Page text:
On Friday, November 29, Arsenal finally parted ways with Unai Emery.
The Spaniard’s arrival was met with goodwill and optimism after the lengthy 22-year reign of Arsène Wenger but things began to sour quickly.
Emery had already lost support in some quarters after failing to secure Champions League qualification – via the league or a Europa League win – and despite a positive summer transfer window, results eventually proved his downfall.
And when Freddie Ljungberg was appointed interim coach, the malaise instantly lifted. There were smiles on faces in training. The fans were united behind an Invincible.
Unfortunately for those fans, Arsenal’s problems run far deeper than their recently departed coach.
To understand the club you must delve deeper behind the scenes.
In theory, Arsenal are run by chairman Sir Chips Keswick, owner Stan Kroenke, and fellow board members Lord Harris and Ken Friar.
Josh Kroenke – son of Stan – also enjoys a more prominent role.
Then you have a head of football in Raul Sanllehi, managing director Vinai Venkatesham, contracts negotiator Huss Fahmy and more recently, Edu, who arrived as technical director.
The north London outfit went from having one person with too many responsibilities in Wenger, to too many cooks in less than 18 months.
And things are far from harmonious.
Highly regarded chief scout Sven Mislintat was forced out in January after a power struggle with Sanllehi, with Keswick reportedly ‘threatening to resign’ after feeling frozen out from decision-making processes.
The former chief executive, Ivan Gazidis, spent ten years at Emirates Stadium, worked to put a modern structure in place and ran off to Milan without seeing his project through; thus contributing to the initial power vacuum.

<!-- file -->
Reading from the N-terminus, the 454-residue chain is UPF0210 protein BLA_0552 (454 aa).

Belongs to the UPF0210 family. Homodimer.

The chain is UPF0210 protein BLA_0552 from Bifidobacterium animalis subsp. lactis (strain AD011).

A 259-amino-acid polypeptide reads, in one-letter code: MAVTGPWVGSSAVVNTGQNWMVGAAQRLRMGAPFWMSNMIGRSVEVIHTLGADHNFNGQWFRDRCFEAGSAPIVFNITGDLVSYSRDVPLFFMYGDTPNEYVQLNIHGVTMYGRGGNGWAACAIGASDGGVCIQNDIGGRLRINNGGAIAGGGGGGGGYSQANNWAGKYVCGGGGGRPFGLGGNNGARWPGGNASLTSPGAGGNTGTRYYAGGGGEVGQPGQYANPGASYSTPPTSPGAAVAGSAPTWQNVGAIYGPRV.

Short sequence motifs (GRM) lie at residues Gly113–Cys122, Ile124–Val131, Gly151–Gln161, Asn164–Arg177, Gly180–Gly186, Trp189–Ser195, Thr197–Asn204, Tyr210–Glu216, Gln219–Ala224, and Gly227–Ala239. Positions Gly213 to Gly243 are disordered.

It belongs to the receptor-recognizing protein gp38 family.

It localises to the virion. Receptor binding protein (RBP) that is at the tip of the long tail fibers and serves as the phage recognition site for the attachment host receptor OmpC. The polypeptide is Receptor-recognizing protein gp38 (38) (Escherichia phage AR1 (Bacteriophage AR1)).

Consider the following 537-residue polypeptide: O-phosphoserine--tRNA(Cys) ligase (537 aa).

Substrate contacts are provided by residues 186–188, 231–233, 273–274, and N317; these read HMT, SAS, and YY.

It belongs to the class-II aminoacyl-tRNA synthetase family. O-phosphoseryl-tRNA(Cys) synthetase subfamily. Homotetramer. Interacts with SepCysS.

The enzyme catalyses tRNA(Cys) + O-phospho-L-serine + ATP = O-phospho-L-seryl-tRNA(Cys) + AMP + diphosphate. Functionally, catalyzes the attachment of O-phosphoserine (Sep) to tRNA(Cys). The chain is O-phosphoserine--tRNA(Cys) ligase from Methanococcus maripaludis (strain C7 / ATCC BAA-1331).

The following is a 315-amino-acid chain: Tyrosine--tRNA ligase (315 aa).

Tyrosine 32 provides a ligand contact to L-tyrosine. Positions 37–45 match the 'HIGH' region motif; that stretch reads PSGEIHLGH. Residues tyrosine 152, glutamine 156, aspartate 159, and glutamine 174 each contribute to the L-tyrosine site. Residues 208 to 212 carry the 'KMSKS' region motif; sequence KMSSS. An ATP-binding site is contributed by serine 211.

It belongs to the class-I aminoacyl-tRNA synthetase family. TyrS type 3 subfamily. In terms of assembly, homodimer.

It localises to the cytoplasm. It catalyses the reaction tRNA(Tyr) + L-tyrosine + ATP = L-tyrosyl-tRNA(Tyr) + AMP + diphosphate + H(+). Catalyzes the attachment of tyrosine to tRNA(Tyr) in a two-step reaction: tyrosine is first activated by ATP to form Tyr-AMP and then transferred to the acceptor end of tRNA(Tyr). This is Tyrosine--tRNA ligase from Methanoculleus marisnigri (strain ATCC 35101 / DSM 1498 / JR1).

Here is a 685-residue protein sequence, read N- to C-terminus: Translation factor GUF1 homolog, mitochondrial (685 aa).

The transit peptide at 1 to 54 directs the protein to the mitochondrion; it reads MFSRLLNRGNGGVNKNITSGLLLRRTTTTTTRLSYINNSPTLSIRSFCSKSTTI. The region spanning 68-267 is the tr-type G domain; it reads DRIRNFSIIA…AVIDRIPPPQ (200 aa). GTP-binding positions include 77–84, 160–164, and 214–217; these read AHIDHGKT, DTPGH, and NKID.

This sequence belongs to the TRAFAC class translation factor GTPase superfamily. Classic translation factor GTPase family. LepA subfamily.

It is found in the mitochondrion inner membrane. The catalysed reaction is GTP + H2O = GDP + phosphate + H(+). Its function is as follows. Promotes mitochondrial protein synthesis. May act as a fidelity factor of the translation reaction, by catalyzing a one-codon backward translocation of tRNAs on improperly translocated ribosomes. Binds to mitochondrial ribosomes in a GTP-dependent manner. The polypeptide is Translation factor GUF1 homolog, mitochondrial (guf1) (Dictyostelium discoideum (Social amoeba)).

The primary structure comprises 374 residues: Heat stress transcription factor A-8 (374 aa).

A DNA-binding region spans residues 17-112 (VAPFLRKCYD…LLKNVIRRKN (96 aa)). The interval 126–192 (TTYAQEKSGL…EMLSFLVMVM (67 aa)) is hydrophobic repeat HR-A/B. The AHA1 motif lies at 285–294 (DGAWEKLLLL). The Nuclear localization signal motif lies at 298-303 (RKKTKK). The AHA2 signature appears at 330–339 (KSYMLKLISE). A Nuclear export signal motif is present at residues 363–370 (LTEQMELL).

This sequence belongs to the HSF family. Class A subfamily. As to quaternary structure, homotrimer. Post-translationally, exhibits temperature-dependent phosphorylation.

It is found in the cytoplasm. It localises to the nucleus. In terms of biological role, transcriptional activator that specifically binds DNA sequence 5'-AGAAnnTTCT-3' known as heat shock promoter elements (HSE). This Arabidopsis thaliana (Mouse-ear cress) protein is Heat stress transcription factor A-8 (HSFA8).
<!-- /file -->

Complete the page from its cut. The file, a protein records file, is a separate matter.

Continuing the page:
The current leadership structure is also under increased scrutiny for allowing Emery’s tenure to continue for so long, with communication often lacking clarity and authority.
But off the pitch concerns don’t necessarily have to impact what happens on the pitch.
Unless your squad is significantly top heavy, lacking physical requirements for Premier League football and mentally vulnerable whenever pushed.
Quite simply, Arsenal have been too reliant on Pierre-Emerick Aubameyang and Alexandre Lacazette for too long.
Non penalty goals in the Premier League this season:
- Aubameyang (7)
- Lacazette (4)
- Torreira (1)
- Pépé, Özil, Ceballos, Willock, Saka, Nelson (0)
Granted, this profligacy can be attributed to Emery’s lack of adventure, but look even further back and the numbers aren’t pretty.
Aubameyang has scored 25 goals in 2019, Lacazette has 10 and third best is 18-year-old Gabriel Martinelli – who joined the club this summer – with seven.
And at the other end? Bernd Leno is the busiest top flight goalkeeper having made 59 saves already this term.
Uncertainty continues to cloud the future of Nicolas Pépé, whose club record arrival was meant to spearhead a new era.
The 24-year-old has played just 58 Premier League minutes out of a possible 360 since his brace against Vitória in October, and looks completely out of favour.
Lucas Torreira is also flirting with an exit after finding himself alienated under Emery – who initially preferred Steven N’Zonzi before being overruled.
These were two of the brightest young players in Europe, now struggling to establish themselves in a muddled squad.
Money is clearly available to spend but players must be targeted intelligently, with tactical ideas in mind.
There is an exciting young core to build around with Joe Willock, Bukayo Saka, Martinelli and William Saliba arriving next summer – lean into that.
Whether it’s Ljungberg, Mauricio Pochettino or Mikel Arteta, having an identifiable playing style to adhere to comes hand in hand with recruitment.
Ultimately, what the club must learn from their post-Wenger future revolves around transparency.
To their credit, Josh Kroenke has made a note of addressing fans publicly and through official media channels, as have Sanllehi and Venkatesham.
But holding a clear idea of what their values are, their vision for the club and communicating those accurately would make immeasurable difference.
Replacing the manager was just the start.